Saint Teresa of Avila was a 16th century Spanish mystic who experienced visions and raptures throughout her life and who emphasized the importance of continuing contemplative, intimate prayer. In this excerpt from her autobiography, she contrasts material wealth with spiritual riches and uses the metaphor of the shining sun as the source that illuminates that which is unclean and impure within the human soul. The sun, she writes, dazzles and ‘the soul is utterly blinded, absorbed, amazed, dizzy at the vision of so much grandeur. ‘
The soul is weary of the days during which it respected points of honour, and the delusion which led it to believe that to be honour which the world calls by that name; now it sees it to be the greatest lie, and that we are all walking therein. It understands that true honour is not delusive, but real, esteeming that which is worthy of esteem, and despising that which is despicable; for everything is nothing, and less than nothing, whatever passeth away, and is not pleasing unto God. The soul laughs at itself when it thinks of the time in which it regarded money, and desired to possess it,—though, as to this, I verily believe that I never had to confess such a fault; it was fault enough to have regarded money at all. If I could purchase with money the blessings which I possess, I should make much of it; but it is plain that these blessings are gained by abandoning all things.
What is there that is procurable by this money which we desire? Is it anything of worth, and anything lasting? Why, then, do we desire it? A dismal resting place it provides, which costs so dear! Very often it obtains for us hell itself, fire everlasting, and torments without end. Oh, if all men would but regard it as profitless dross, how peaceful the world would be! how free from bargaining! How friendly all men would be one with another, if no regard were paid to honour and money! I believe it would be a remedy for everything.
The soul sees how blind men are to the nature of pleasure—how by means of it they provide for themselves trouble and disquietude even in this life. What restlessness! how little satisfaction! what labour in vain! It sees, too, not only the cobwebs that cover it, and its great faults, but also the specks of dirt, however slight they may be; for the sun shines most clearly; and thus, however much the soul may have laboured at its own perfection, it sees itself to be very unclean, if the rays of the sun fall really upon it. The soul is like water in a vessel, which appears pellucid when the sun does not shine through it; but if it does, the water then is found to be full of motes.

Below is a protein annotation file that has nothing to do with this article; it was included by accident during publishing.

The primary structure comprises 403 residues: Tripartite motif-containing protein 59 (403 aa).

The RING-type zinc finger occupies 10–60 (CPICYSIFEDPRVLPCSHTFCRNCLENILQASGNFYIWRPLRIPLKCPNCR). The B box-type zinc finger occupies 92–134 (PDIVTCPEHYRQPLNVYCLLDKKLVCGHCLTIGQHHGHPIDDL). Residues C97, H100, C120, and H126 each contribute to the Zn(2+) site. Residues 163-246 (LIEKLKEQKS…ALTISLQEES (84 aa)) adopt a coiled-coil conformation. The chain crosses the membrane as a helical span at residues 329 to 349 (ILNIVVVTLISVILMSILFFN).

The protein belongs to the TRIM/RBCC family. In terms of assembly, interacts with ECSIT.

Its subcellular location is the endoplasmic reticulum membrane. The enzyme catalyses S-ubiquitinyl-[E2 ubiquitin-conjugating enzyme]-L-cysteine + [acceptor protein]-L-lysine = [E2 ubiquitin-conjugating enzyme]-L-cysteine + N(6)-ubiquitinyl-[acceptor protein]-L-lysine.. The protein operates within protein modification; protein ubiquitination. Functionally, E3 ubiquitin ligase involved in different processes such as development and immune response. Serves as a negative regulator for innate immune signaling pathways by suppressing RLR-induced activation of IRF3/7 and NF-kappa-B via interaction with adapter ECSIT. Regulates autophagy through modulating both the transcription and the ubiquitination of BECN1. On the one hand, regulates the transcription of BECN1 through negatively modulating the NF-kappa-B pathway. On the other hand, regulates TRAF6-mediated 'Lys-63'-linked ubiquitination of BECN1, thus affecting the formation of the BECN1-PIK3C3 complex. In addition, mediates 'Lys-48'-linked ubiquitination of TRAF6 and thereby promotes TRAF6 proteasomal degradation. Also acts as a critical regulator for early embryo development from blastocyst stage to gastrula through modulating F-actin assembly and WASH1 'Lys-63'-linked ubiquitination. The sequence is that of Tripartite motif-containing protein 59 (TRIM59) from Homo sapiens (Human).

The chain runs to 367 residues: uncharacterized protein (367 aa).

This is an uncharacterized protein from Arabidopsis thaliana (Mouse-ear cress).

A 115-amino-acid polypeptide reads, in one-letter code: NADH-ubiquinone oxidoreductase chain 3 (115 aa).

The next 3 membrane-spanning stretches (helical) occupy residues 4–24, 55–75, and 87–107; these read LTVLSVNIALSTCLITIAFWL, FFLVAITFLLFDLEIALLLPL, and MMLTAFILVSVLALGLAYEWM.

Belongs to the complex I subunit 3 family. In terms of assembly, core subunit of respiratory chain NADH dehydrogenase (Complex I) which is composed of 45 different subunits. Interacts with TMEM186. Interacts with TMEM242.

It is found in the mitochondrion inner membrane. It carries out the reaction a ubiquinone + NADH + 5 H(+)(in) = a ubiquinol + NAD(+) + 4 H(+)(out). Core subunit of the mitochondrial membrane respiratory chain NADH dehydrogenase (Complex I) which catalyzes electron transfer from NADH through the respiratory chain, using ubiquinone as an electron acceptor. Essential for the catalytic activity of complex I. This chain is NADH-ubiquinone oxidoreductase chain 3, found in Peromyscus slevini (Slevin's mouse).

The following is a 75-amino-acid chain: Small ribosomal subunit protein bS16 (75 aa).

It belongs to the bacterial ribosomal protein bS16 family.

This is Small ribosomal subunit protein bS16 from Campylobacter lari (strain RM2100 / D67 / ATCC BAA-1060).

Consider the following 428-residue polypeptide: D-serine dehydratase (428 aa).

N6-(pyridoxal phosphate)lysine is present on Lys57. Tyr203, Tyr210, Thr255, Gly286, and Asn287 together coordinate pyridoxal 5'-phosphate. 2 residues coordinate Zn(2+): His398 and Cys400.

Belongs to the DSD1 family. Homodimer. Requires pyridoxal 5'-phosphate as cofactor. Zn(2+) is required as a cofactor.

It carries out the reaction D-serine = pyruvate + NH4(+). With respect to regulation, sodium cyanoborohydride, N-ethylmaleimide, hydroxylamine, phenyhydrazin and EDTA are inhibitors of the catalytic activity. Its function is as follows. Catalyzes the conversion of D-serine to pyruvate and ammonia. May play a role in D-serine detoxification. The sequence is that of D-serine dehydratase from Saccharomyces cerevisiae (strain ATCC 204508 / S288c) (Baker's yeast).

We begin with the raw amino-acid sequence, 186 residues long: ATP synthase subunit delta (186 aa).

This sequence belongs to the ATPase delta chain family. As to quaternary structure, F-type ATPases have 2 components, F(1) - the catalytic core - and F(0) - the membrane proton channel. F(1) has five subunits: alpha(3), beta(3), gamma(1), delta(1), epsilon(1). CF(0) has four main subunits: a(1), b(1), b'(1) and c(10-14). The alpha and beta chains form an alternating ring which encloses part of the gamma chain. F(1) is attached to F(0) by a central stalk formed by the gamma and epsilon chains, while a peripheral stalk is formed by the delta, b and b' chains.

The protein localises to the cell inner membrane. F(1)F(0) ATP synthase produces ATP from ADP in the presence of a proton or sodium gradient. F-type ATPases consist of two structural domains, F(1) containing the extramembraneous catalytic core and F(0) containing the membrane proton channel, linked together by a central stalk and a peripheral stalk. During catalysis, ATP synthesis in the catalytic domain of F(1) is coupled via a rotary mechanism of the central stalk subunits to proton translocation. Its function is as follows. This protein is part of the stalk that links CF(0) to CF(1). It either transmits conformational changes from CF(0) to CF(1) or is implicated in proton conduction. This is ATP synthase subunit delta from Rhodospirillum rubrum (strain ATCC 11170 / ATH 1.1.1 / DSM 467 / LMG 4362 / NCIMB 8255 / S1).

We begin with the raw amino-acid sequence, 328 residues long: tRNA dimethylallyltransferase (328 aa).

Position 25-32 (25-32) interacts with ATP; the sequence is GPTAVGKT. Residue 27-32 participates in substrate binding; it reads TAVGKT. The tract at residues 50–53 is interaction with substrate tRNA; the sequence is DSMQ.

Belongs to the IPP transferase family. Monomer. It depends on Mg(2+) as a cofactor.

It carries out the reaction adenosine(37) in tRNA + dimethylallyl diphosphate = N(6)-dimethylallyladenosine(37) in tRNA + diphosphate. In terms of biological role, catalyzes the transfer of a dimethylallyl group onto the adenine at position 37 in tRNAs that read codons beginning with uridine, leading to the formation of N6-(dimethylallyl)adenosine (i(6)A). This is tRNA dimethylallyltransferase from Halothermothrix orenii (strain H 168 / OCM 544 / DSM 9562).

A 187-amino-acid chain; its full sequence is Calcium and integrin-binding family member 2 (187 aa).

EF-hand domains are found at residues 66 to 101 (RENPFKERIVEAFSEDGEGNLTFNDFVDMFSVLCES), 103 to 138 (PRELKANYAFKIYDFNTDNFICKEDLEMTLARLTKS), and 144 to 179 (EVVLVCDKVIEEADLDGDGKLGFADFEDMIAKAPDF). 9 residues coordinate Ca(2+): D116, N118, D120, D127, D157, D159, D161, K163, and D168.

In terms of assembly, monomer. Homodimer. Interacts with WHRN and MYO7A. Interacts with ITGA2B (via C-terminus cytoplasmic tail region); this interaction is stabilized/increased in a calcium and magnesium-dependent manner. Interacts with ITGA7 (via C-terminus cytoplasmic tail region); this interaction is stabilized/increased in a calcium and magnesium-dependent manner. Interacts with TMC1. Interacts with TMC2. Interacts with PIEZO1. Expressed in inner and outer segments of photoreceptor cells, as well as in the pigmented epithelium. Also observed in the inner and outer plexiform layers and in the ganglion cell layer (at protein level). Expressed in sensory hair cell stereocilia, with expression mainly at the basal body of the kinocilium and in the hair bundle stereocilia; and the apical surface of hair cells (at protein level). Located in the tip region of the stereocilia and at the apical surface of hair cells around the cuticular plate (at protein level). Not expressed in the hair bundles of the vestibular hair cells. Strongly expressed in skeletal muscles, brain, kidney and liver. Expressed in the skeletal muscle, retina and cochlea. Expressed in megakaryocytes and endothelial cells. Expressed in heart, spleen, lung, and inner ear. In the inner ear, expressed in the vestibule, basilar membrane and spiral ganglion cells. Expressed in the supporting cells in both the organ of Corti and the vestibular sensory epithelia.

This comparison is literally correct. Before the soul fell into the trance, it thought itself to be careful about not offending God, and that it did what it could in proportion to its strength; but now that it has attained to this state, in which the Sun of Justice shines upon it, and makes it open its eyes, it beholds so many motes, that it would gladly close them again. It is not so truly the child of the noble eagle, that it can gaze upon the sun; but, for the few instants it can keep them open, it beholds itself wholly unclean. It remembers the words: “Who shall be just in Thy presence?” When it looks on this Divine Sun, the brightness thereof dazzles it,—when it looks on itself, its eyes are blinded by the dust: the little dove is blind. So it happens very often: the soul is utterly blinded, absorbed, amazed, dizzy at the vision of so much grandeur.
It is in rapture that true humility is acquired—humility that will never say any good of self, nor suffer others to do so. The Lord of the garden, not the soul, distributes the fruit thereof, and so none remains in its hands; all the good it has, it refers to God; if it says anything about itself, it is for His glory. It knows that it possesses nothing here; and even if it wished, it cannot continue ignorant of that. It sees this, as it were, with the naked eye; for, whether it will or not, its eyes are shut against the things of this world, and open to see the truth.
Saint Teresa of Avila (1515-1583)
From: The Autobiography of St Teresa of Avila
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